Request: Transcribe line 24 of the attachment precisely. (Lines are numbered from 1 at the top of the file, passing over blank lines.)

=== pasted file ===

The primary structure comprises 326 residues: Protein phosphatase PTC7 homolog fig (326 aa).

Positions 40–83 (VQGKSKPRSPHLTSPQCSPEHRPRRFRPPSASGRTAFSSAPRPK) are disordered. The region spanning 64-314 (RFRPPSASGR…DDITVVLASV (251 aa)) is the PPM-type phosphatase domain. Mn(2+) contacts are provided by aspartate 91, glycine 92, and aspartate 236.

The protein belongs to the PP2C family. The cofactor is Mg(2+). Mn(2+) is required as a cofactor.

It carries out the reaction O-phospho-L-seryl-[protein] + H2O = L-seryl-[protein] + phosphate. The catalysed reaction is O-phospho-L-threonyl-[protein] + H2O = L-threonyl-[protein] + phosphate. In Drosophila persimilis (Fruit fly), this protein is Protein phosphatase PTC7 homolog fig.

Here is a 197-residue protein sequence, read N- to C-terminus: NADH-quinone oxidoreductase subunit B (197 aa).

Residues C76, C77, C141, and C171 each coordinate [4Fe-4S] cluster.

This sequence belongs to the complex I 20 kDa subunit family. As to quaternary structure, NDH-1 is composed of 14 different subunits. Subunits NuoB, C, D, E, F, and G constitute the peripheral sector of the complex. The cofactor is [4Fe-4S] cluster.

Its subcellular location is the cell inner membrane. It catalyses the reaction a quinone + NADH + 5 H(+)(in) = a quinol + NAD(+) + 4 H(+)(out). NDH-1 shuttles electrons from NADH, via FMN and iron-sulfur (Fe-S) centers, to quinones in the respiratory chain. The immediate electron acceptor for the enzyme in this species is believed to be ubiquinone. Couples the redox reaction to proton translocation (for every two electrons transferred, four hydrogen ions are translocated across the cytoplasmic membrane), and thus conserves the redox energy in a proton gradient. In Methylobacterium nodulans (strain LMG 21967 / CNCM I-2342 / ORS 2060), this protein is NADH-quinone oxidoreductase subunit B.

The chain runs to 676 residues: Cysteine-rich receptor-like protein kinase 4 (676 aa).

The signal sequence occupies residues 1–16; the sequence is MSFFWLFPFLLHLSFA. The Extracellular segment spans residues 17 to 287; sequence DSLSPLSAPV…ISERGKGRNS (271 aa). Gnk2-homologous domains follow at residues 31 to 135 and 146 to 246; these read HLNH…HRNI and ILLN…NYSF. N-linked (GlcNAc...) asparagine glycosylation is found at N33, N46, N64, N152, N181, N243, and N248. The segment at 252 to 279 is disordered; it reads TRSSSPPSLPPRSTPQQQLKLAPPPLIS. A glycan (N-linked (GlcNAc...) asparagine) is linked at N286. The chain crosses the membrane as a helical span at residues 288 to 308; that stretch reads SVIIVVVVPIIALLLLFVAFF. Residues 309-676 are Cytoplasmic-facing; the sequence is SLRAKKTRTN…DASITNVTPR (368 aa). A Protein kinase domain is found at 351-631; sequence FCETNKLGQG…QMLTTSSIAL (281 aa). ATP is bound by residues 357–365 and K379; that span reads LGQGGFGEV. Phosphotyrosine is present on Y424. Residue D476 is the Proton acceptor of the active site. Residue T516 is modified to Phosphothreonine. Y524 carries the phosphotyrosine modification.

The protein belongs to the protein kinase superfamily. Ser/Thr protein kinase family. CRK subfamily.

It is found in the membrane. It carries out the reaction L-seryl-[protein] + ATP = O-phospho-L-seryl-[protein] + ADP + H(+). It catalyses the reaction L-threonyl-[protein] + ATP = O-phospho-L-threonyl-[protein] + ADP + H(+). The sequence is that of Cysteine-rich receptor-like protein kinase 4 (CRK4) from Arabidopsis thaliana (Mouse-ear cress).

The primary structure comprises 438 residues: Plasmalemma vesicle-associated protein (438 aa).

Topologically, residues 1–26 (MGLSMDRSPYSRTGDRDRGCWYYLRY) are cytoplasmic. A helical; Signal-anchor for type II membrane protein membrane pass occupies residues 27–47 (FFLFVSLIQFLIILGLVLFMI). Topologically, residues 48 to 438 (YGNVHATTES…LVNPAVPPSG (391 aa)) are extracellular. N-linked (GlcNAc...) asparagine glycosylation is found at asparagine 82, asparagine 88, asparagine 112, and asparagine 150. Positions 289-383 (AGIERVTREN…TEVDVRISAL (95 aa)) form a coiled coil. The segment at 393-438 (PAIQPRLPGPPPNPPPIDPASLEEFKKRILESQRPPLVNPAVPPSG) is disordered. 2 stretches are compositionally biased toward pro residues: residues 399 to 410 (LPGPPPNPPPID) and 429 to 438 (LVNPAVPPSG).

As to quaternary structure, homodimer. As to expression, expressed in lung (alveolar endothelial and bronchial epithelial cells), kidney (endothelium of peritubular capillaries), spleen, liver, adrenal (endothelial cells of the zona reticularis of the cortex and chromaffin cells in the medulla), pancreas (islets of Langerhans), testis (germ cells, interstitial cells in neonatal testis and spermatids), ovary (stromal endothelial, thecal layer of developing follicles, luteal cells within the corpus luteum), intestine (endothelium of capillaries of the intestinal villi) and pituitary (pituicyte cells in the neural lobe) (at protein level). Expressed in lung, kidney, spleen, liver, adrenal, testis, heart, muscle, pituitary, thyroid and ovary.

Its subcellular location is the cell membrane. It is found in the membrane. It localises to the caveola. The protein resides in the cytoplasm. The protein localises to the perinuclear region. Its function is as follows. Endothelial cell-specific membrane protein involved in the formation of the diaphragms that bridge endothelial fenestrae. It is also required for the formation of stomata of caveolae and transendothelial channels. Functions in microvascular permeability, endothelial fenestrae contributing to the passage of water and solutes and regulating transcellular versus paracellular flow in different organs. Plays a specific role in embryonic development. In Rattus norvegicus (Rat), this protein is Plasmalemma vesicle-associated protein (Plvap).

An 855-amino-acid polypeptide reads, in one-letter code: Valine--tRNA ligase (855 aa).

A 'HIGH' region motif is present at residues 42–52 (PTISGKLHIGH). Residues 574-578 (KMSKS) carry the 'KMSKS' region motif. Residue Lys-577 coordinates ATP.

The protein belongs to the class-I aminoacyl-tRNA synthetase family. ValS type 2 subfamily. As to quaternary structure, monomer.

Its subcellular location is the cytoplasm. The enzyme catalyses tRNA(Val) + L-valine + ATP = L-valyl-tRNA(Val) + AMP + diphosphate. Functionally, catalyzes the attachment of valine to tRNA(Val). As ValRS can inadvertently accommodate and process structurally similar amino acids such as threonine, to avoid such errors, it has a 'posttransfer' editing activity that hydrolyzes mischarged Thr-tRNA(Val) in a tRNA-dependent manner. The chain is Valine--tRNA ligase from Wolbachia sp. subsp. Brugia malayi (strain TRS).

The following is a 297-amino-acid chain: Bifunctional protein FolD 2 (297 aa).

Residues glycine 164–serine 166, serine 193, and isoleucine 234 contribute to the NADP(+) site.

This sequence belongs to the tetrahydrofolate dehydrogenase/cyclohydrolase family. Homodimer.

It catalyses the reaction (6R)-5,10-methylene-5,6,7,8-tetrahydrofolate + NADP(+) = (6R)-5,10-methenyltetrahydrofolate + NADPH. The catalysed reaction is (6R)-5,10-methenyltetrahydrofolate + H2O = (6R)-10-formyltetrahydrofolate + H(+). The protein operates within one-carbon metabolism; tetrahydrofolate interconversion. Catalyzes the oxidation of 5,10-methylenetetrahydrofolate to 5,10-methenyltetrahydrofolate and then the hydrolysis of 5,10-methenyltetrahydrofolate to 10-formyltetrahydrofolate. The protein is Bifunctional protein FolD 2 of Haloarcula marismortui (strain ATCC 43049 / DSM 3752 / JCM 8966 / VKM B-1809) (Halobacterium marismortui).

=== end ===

It catalyses the reaction (6R)-5,10-methylene-5,6,7,8-tetrahydrofolate + NADP(+) = (6R)-5,10-methenyltetrahydrofolate + NADPH. The catalysed reaction is (6R)-5,10-methenyltetrahydrofolate + H2O = (6R)-10-formyltetrahydrofolate + H(+). The protein operates within one-carbon metabolism; tetrahydrofolate interconversion. Catalyzes the oxidation of 5,10-methylenetetrahydrofolate to 5,10-methenyltetrahydrofolate and then the hydrolysis of 5,10-methenyltetrahydrofolate to 10-formyltetrahydrofolate. The protein is Bifunctional protein FolD 2 of Haloarcula marismortui (strain ATCC 43049 / DSM 3752 / JCM 8966 / VKM B-1809) (Halobacterium marismortui).